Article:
EDIT: Just adding this to my answer - I don't know why I didn't put it in before, and I hasten to add that I'm not an expert though a little investigation will show you that this is at least one option for owning gold. If you think of having the physical gold yourself at one end of the spectrum and buying GLD at the other; so that you don't need to take physical delivery, there is another scenario which I understand is in between (and sorry I don't actually know what it's referred to as) but it's where you buy the physical gold but instead of taking delivery the bars are stored for you in a vault - these bars are numbered and you actually own what you have paid for and theoretically you could go and visit your gold and actually remove it because it's your gold - as opposed to having paper GLD which in my understanding is a "right to take physical delivery" of gold - and this is slightly different - of course unlike GLD you actually have to pay a storage fee and of course unlike having the physical gold buried in your garden or something you are not entirely secure against say a robbery of the vault, and you are also depending on the company not to sell the same bar to more than one person - but that's the only think that their reputation is built on, and a company like that would live or die by the reputation - ( and of course you might lose the proverbial gold buried in the garden either, so nothing's 100% secure anyway really )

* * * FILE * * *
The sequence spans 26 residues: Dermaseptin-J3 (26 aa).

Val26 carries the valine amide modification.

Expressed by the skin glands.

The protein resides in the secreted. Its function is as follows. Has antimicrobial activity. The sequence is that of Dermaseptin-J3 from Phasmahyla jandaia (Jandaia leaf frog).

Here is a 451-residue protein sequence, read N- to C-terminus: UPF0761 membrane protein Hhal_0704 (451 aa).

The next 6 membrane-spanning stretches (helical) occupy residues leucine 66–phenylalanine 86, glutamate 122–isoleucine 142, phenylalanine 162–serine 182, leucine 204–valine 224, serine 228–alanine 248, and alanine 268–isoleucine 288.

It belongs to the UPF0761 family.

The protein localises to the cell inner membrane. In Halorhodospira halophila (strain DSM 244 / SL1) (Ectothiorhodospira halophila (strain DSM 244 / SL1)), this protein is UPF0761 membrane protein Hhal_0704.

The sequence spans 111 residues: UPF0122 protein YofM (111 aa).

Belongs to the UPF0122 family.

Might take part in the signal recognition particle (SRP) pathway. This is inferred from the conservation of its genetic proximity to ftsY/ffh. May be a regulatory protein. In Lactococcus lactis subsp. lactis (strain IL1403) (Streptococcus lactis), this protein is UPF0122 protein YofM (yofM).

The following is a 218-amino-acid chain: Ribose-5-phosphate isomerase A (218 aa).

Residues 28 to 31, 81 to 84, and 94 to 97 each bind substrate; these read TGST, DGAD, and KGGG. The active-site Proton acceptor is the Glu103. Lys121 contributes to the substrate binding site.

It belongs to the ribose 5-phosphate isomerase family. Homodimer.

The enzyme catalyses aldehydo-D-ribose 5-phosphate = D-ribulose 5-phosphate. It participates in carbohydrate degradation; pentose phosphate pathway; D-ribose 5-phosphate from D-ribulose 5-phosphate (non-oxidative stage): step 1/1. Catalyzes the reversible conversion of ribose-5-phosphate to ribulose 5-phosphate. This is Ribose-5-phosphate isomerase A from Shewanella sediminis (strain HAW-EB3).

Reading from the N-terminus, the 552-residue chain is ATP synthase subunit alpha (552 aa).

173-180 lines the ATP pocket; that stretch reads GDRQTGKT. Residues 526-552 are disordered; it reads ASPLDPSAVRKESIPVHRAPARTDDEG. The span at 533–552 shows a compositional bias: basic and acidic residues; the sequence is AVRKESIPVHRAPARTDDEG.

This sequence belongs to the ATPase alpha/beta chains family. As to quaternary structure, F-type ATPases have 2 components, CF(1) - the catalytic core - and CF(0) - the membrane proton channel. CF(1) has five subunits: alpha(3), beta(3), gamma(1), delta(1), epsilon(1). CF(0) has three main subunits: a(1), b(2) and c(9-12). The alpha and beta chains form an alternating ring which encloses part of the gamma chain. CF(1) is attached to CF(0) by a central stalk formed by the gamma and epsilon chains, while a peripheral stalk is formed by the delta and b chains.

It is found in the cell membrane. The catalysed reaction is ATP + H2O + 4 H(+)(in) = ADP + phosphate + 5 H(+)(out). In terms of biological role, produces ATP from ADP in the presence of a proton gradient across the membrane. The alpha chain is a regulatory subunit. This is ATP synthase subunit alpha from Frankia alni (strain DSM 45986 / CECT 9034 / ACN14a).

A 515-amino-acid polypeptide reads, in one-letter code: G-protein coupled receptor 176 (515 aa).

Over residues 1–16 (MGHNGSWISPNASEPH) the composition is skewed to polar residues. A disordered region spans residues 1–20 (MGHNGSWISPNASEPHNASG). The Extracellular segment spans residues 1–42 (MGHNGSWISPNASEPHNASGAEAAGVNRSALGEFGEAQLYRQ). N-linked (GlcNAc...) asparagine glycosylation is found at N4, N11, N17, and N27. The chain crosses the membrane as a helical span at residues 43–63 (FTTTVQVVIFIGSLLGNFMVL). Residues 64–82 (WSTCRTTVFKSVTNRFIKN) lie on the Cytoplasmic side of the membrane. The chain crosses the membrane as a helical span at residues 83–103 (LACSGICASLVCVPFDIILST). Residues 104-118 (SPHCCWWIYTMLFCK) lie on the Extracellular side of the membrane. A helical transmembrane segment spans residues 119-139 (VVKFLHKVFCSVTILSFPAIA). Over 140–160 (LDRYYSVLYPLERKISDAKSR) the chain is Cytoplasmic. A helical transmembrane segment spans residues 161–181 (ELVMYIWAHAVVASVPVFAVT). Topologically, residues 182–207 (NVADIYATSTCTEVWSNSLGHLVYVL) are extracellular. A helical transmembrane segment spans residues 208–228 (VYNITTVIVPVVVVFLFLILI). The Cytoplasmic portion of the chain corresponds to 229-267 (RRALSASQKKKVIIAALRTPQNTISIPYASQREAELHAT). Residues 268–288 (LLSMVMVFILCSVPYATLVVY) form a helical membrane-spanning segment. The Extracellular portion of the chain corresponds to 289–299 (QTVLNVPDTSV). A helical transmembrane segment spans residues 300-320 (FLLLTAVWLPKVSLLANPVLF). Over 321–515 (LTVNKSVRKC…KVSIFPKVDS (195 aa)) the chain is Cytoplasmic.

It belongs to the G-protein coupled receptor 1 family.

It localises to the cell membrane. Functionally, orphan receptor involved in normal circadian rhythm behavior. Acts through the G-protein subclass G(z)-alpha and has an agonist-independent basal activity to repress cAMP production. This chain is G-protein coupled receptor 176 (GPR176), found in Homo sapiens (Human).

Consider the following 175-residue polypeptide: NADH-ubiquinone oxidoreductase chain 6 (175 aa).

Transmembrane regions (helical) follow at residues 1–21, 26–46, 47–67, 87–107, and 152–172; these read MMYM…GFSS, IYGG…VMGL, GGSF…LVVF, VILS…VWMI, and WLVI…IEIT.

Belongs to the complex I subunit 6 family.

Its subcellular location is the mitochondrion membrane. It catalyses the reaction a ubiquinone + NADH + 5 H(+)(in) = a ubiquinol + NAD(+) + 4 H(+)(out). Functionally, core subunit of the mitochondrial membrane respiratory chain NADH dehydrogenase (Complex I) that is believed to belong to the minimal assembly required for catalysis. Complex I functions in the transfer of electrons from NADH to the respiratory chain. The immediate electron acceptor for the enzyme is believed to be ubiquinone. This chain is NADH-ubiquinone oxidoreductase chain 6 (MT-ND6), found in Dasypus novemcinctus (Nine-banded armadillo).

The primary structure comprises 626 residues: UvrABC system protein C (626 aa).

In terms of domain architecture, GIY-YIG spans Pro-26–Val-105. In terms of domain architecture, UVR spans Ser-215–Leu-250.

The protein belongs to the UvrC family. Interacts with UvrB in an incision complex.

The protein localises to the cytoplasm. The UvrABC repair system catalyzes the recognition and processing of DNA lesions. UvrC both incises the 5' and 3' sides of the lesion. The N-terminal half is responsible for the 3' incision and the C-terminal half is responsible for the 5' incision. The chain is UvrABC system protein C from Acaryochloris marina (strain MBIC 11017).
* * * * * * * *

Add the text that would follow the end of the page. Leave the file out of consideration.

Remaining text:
• Somebody else flagged your answer as incorrect and misleading. I'd have preferred if they downvoted and commented here instead to express disagreement. Nevertheless, I'll follow up: Why would GLD fail to track the physical price in a scenario such as you've outlined? Do you have something to back this up or is this just speculative opinion? Is there something inherent about the makeup of the GLD ETF that would make it susceptible to significant tracking error of the physical metal price? – Chris W. Rea Sep 13 '11 at 20:27